Napa Valley Debate : When Is a Winery Not a Winery?
Just south of town, in the middle of some of the most prized vineyards of the celebrated Napa Valley, there sits a very unusual and, for many here, a very unwelcome new winery.
This winery has no equipment to squeeze the must, or juice, from any sweet chardonnay grapes; it has no stainless steel fermenting tanks coaxing the must into wine, and no oak aging casks giving the wine complexity and character.
It is, in plain fact, a warehouse and tasting room designed to sell wines made somewhere else to tourists visiting “the wine country.”
“It’s like opening a damned liquor store in the middle of the vineyards,” groused a more conventional vintner, aghast at the effrontery.
It is also forcing America’s premiere wine-making region to deal with the unusually difficult task of legally defining what a winery is--and is not.
Such a law could affect not only small operators accused of violating agricultural preserve laws, but also major wineries that open restaurants, host concerts and hawk T-shirts and cork-pullers to promote their wines.
The debate over what makes a winery is serious stuff here. Many people fear that legions of new tourist-dependent “boutique” wineries are skewing the economy so that Napa’s heavenly earth someday soon may be too pricey to farm.
At the same time, however, most residents are careful to avoid criticizing tourists, because tourists help some wineries stay afloat and help Napa Valley wines in general sell better--at higher prices--despite a wine glut.
“Tourism really is a double-edged sword,” said Mel Varrelman, a St. Helena accountant and chairman of the county Board of Supervisors. “It is important to the industry, but it’s something we would really rather do without.”
Tony Peju, owner of the controversial Peju Province Winery, believes he is misunderstood. He said he started his tasting-room-only operation because the task of obtaining permits for a real winery has taken longer than expected.
“We don’t want to do anything that somebody else doesn’t do,” he said.
Besides, he claims, his business--where he sells wines “custom crushed” at another winery--could actually meet the county’s current, loosely written legal definition of a winery. County officials disagree.
In any case, people do agree that the Napa Valley draws more tourists each year and that small wineries are relying more and more on them, either to establish reputations, improve cash flow or simply empty warehouses.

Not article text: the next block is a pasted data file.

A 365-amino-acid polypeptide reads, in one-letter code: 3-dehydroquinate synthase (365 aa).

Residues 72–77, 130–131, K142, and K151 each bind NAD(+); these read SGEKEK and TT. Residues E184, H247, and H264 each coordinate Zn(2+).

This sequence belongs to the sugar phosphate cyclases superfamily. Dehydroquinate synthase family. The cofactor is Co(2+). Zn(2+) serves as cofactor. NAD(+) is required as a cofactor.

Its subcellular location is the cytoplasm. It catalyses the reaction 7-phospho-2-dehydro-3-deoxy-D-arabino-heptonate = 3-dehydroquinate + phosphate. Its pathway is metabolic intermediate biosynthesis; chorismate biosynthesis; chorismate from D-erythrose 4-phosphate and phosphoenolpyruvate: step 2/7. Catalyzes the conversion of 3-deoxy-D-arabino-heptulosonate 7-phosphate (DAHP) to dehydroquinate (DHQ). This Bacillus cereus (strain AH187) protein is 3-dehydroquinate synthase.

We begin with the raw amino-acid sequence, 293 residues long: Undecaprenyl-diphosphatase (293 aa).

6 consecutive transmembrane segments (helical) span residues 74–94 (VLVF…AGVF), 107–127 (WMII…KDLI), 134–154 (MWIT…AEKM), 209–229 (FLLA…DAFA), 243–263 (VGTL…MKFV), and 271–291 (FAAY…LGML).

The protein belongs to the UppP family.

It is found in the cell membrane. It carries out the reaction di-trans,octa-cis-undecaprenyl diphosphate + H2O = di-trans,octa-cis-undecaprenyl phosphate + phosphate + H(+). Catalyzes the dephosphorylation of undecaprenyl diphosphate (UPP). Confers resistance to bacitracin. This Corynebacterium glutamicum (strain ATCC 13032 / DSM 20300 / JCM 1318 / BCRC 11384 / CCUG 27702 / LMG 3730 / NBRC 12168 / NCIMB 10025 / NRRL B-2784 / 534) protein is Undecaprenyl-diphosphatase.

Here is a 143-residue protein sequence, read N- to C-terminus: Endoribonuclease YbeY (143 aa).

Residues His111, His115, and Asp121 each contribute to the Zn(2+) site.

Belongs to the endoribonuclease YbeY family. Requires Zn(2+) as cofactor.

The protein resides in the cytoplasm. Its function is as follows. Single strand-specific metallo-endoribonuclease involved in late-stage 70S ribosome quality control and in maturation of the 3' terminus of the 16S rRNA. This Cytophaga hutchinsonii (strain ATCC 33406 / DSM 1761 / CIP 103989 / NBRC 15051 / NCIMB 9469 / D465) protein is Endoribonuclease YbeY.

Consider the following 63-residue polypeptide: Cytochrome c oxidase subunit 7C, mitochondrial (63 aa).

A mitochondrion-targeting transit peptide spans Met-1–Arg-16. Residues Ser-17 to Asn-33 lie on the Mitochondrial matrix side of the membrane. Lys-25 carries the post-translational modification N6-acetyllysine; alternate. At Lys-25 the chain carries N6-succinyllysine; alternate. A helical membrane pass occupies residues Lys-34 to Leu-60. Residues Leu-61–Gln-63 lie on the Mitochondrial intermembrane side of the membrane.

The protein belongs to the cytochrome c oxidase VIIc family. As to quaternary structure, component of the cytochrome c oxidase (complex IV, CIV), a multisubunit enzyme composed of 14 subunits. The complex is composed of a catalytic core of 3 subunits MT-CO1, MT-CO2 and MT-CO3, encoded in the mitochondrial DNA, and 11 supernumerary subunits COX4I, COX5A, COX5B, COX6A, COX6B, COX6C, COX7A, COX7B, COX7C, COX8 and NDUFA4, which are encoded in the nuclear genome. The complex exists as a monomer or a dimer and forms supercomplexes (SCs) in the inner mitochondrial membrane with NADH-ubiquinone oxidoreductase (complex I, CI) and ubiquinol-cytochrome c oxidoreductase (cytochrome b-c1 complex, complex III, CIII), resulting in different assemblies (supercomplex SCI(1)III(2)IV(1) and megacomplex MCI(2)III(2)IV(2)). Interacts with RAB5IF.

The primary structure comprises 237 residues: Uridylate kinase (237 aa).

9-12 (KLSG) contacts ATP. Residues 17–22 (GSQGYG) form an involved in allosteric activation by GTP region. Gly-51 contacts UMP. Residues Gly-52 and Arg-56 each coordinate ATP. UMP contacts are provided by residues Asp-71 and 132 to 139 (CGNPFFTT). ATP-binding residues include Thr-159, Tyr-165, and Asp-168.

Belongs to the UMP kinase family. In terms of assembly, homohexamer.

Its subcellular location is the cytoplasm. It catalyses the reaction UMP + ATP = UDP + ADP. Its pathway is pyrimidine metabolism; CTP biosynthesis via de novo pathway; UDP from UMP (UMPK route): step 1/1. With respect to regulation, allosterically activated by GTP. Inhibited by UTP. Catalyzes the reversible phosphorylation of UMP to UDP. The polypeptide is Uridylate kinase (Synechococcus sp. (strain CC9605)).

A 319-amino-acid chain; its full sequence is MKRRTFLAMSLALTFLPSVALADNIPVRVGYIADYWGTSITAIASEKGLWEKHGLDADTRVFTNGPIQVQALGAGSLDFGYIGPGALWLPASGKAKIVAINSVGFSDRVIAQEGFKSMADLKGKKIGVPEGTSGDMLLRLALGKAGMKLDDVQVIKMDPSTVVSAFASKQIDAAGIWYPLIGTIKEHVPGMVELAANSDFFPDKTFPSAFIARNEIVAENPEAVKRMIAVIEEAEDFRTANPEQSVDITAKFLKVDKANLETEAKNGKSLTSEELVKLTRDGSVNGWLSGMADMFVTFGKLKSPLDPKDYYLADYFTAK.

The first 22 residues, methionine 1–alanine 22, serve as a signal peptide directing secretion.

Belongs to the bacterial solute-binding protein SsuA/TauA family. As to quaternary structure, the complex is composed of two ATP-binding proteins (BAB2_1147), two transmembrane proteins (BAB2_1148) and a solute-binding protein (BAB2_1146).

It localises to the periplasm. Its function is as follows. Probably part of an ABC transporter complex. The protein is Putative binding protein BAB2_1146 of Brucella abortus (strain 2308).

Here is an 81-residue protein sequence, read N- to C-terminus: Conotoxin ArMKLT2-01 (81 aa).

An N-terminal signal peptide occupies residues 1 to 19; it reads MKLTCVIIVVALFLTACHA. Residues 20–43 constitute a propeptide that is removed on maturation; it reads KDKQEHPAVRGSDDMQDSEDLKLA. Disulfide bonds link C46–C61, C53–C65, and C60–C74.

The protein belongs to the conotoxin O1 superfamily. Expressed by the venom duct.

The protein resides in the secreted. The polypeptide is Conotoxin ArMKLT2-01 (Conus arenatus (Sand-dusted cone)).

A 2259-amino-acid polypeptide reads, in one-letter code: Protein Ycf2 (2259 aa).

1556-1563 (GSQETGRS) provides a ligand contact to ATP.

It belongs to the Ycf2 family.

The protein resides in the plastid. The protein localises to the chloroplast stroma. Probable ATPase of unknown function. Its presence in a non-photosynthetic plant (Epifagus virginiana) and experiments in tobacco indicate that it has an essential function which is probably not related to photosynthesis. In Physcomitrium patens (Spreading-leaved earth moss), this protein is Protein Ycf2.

This, in turn, has caused some second- and third-generation wine makers and growers to resent their well-to-do new neighbors who open wineries and attract the often bothersome tourists. Old-timers also fear that their descendants will be priced out of the local real estate market.
Despite this, small wineries say they cannot afford to change.
“I think selling direct is the only way for a small winery to make it,” said Daryl Sattui, owner of V. Sattui Winery and one of the most successful small vintners in the valley.
His new cut-stone winery with its adjacent delicatessen and picnic grounds is seen by other wine makers as both a marketing masterstroke and a bad example that too many other small wineries are scrambling to copy.
Napa County now has about 200 wineries, most of them small and most of them lacking the necessary county permit for public tastings. Those without permits can hold tastings only by appointment or invitation, and most do.
“When we sell a bottle of wine (at the winery) for $10, we get just about 10 bucks, not the $5 we get from wholesale distributors--and we don’t have to wait 60 to 90 days to get it,” Sattui said.
Sattui sells all of his wine at his winery, which is unprecedented. Most of the other small wineries instead use retail sales to help even out their cash flow between their annual fall releases, or sales, to their distributors.
“During slow periods, sales at the winery help you to meet daily sorts of things, like payroll and PG&E; (utilities),” said David Spalding of Stonegate Winery. “It’s important. It can even be a matter of survival at times.”
It is also important to major wineries, though not a matter of survival.
Big wineries rely on visitors to expand the wine market in general--and their own share of that market in particular. Retail sales are often seen as simply a way to cover the cost of running the tours and pouring free wine.
“There is no better place to educate--and convert--than right here, with everything at our fingertips,” said Gwendolyn Rogers, visitors center director at Domaine Chandon, the elegant French-owned champagne cellar.
“Our ultimate goal, of course, is to create repeat customers out of the visitors.”
Paul Wagner of the Christian Brothers said 500,000 people a year used to tour the landmark Greystone winery before it closed for structural repairs. “Ford Motor Co. could spend millions to address 500,000 people on TV for a minute; we had them here for an hour for nothing,” he said.
Whether winery tours are as efficient an advertising vehicle as television may be debatable, but there is no doubting the effectiveness of the wineries’ hospitality in attracting more tourists each year.